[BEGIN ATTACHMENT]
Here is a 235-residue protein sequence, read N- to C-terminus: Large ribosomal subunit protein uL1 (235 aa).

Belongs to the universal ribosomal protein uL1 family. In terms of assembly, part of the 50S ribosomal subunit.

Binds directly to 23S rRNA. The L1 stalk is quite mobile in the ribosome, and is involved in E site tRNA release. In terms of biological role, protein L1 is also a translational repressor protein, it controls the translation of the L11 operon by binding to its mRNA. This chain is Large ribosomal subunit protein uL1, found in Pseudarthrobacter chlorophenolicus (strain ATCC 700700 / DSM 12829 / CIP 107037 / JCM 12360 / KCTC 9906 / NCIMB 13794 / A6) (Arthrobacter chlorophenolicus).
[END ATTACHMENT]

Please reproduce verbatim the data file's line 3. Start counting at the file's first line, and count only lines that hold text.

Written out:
Binds directly to 23S rRNA. The L1 stalk is quite mobile in the ribosome, and is involved in E site tRNA release. In terms of biological role, protein L1 is also a translational repressor protein, it controls the translation of the L11 operon by binding to its mRNA. This chain is Large ribosomal subunit protein uL1, found in Pseudarthrobacter chlorophenolicus (strain ATCC 700700 / DSM 12829 / CIP 107037 / JCM 12360 / KCTC 9906 / NCIMB 13794 / A6) (Arthrobacter chlorophenolicus).